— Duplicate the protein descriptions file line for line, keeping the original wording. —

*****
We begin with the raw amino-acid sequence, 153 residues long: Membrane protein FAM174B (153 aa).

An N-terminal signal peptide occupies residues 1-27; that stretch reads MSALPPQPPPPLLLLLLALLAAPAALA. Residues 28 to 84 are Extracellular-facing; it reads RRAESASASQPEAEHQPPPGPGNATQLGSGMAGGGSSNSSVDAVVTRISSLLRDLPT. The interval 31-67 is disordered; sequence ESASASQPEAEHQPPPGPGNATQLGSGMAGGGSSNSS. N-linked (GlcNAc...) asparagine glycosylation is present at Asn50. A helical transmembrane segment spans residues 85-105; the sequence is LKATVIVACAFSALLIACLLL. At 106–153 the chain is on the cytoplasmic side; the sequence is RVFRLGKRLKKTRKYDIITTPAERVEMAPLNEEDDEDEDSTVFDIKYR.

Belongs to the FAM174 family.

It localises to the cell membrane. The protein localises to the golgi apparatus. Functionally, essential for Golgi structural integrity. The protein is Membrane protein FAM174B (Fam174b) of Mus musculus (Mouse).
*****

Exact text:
We begin with the raw amino-acid sequence, 153 residues long: Membrane protein FAM174B (153 aa).

An N-terminal signal peptide occupies residues 1-27; that stretch reads MSALPPQPPPPLLLLLLALLAAPAALA. Residues 28 to 84 are Extracellular-facing; it reads RRAESASASQPEAEHQPPPGPGNATQLGSGMAGGGSSNSSVDAVVTRISSLLRDLPT. The interval 31-67 is disordered; sequence ESASASQPEAEHQPPPGPGNATQLGSGMAGGGSSNSS. N-linked (GlcNAc...) asparagine glycosylation is present at Asn50. A helical transmembrane segment spans residues 85-105; the sequence is LKATVIVACAFSALLIACLLL. At 106–153 the chain is on the cytoplasmic side; the sequence is RVFRLGKRLKKTRKYDIITTPAERVEMAPLNEEDDEDEDSTVFDIKYR.

Belongs to the FAM174 family.

It localises to the cell membrane. The protein localises to the golgi apparatus. Functionally, essential for Golgi structural integrity. The protein is Membrane protein FAM174B (Fam174b) of Mus musculus (Mouse).